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Peter Stephens

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Between Past and Future audiobook cover art

Just stunning

Overall
5 out of 5 stars
Performance
5 out of 5 stars
Story
5 out of 5 stars

Reviewed: 02-26-18

Arendt – not a philosopher but a political theorist – is the philosophers’ supporter and friend. She takes in centuries of philosophy – and history and literature, concerning which she’s also no slouch – and explains how the philosophers call and answer one another over time and space. I would be as good at understanding these communications as I would be at decrypting whale talk. She may touch on current events – she may write a book on German and Soviet totalitarianism and another on Eichmann – but all of her books, topical or otherwise, synthesize theory and history and speak to our present political predicament better than do our own commentators. I've read four of her books so far, and this one is the most well written (and that's saying something). Arendt is a real prose stylist. Each chapter covers a different aspect of modern life. All is related to politics, however. The preface is one of the best I've ever read. The voice is perfect. I can follow the argument, amazingly enough, without stopping and reading. I do like having both the print and the Audible versions, though, because of all of the annotations the print version is getting.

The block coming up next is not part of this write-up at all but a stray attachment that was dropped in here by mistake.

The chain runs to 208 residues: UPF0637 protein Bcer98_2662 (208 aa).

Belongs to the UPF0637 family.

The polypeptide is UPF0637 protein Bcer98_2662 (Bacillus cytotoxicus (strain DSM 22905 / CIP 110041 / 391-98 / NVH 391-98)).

5 of 5 people found this review helpful

American Revolutions audiobook cover art

Best book on the American Revolution that I have read

Overall
5 out of 5 stars
Performance
4 out of 5 stars
Story
5 out of 5 stars

Reviewed: 11-16-16

I finally got around to reading McCullough's 1776, and I read this book next. The contrast between the two books is striking. 1776 deals almost exclusively with the two Georges – King George III and George Washington. Despite the year, there is only a short reference to the vote for independence on July 2 and the Declaration of Independence of July 4. It's all military history. By contrast, Taylor's book goes into the Revolutionary War in the context of other revolutionary movements in America. He certainly takes no sides; everyone comes out rather beaten up in the book – the Patriots, the British, and the Loyalists. I gave the narrator only four stars because all of the Southerners he quoted, be they Virginians or Georgians, had Mississippi accents.he also consistently miss pronounce Monticello.

21 of 21 people found this review helpful

Bound Away audiobook cover art

Good mix of historiography and facts

Overall
5 out of 5 stars
Performance
5 out of 5 stars
Story
5 out of 5 stars

Reviewed: 10-11-14

Any additional comments?

Fisher offers a well-supported thesis on the effect of the westward movement on the development of an open society in America. The book mixes theory, historical social trends, and lots of interesting stories. It skips back and forth in time as it moves from topic to topic, but it never seems jarring. I learned a great deal about Virginia's influence on other, younger settlements. My only qualm is the narrator's incorrect pronunciations of some Virginia cities and counties, such as the City of Staunton, Botetourt County, and Loudoun County. Other than that, a first-rate reading of a first-class book.

2 of 2 people found this review helpful